Marineland Dolphin Adventure was founded to foster the preservation and protection of marine life. Their mission is to utilize interactive education, enhanced by on-site research, to inspire visitors to value and respect marine mammals and their environment.

Based on our private tour, we’d say they are right on mission. Six-hundred and fifty feet from our boat and nested behind a bulkhead of tumbled boulders fronting the Atlantic surf, the site is visually captivating even before one gets to the dolphins. Our guide, Kevin, is also the photo-id photographer (dolphin IDs, not employees’). Because of this, his ability to recognize the individual dolphins by their often subtle markings was quite something.

Kevin toured us end-to-end. Nellie, who will be 59 years old on the 27th of this month (normal is 25 years) was the first dolphin we visited. Her roommate is 40! (and, yes, we will be using “who”). The next tank over held the youngest dolphin, Hemingway, who was born Labor Day last year. The picture shows about maximum separation mom, Dazzle, and Hemingway ever allowed between them. The darker coloration will fade as the calf ages. The rest of the dolphins are just a click away.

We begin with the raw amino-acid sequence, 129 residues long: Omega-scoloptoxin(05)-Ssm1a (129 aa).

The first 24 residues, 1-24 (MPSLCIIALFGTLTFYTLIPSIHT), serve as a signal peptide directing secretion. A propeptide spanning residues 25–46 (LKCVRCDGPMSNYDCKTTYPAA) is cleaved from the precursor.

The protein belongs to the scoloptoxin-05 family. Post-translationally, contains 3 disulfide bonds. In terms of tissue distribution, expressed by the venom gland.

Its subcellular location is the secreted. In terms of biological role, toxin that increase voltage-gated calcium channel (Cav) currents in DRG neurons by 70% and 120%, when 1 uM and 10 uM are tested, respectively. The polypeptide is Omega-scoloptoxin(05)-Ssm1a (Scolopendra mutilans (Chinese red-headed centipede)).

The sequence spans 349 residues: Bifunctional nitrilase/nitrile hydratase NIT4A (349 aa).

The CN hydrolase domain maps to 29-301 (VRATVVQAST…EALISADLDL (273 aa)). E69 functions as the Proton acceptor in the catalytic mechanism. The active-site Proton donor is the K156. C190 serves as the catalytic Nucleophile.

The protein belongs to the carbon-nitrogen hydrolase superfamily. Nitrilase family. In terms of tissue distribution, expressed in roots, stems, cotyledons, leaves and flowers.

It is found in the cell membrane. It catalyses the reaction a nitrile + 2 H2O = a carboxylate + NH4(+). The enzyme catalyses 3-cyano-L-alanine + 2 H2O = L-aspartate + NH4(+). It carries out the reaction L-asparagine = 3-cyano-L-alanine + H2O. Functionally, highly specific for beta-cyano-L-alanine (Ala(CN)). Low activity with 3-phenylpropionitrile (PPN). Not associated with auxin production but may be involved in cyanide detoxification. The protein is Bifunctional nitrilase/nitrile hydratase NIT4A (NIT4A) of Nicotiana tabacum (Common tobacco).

Then on to the jaw slapping males (above — it’s a water squirting communication behavior that conveys about the same opinion it would if a human had done the same). Later Janet snapped them receiving gelatin cubes for hydration (their fish diet, having been frozen, does not supply the moisture it would if it was served as sushi).

Who doesn't like jello?

Kevin covered the behavioral, cultural/tribal and husbandry elements of the program and consistently made himself available for questions well beyond the limits of the tour.

We also met, Elizabeth, a bundle of energy helping test-run new program  presentations. Everyone we encountered radiated commitment to the mission. Marineland is NOT a dolphin show. It is a way to show us a responsible interaction with dolphins in the wild based on lessons learned here.

Go when you get the chance.

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